Precautions for Driving on New Tyres
You’ve just had new tyres fitted, added to the nation’s credit card debt (not to mention your own) via the retailer’s EFTPOS terminal and driven off the forecourt with fresh new rubber.
Feel like testing them out? Maybe right now isn't the ideal time. Here's why:
New tyres are coated in a material called 'mould-release compound', a slippery substance that helps their final extraction from the manufacturing process. It literally helps the new tyres be released from their moulds on the production line. Note that word: ‘slippery’.
New tyres are also kind of furry, you might have noticed, often with flexible rubber ‘stubble’ protruding from the tread face. These little fluffy bits of rubber are called 'vent pips'. They're formed as the rubber flows into little holes in the metal manufacturing dies. They prevent air bubbles from forming in the tread face by allowing all the air (and a little follow-on rubber) to flow out of the dies.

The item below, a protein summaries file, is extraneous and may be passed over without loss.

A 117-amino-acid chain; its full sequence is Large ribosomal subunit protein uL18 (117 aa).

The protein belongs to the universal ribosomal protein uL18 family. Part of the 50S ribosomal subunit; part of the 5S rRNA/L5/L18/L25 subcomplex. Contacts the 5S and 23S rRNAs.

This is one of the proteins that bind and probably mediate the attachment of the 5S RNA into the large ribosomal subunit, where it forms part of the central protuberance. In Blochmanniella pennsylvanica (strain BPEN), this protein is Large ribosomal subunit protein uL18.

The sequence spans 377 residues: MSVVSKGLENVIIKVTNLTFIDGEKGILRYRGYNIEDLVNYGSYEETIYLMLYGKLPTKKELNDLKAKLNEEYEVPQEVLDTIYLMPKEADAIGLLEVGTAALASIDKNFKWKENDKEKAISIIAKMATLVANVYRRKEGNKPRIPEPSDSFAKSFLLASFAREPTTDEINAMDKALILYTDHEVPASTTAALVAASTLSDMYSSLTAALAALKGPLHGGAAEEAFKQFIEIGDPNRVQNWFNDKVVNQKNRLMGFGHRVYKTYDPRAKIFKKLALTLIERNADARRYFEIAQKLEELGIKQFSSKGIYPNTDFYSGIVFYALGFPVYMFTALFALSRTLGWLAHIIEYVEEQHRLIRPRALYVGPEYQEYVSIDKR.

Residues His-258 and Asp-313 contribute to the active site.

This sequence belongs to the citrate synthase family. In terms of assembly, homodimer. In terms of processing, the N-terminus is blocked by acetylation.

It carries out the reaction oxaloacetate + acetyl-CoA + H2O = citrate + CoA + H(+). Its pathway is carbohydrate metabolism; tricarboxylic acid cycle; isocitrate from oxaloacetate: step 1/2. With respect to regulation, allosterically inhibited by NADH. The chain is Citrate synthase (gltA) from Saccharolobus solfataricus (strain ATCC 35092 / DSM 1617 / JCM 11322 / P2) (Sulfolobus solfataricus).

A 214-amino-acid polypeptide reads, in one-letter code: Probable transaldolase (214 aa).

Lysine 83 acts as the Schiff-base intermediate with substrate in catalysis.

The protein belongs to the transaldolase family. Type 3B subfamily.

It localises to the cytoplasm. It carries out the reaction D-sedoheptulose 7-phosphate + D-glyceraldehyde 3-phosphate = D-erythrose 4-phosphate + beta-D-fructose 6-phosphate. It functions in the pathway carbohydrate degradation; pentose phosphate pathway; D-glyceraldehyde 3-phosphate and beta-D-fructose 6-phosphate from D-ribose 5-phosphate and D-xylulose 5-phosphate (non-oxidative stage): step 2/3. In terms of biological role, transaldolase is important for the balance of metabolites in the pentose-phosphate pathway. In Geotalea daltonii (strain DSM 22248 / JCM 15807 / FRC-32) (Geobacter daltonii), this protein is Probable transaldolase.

Vent pips might look cute, furry and inconsequential, but they do have the inconvenient capacity, potentially, to roll over and form little friction-diminishing rollers if you drive hard before they’re scrubbed off. It can predispose you to a skid or slide.
The solution is simply to drive 20 to 30 kays in a nice, conservative, moderate fashion. This will buff your tyres free of both problems, and is a perfect prescription for brand new tyres.
Of course the other thing you should do with your new tyres is monitor the pressure every day for a week or so, just to ensure one or more of them doesn't have a slow leak.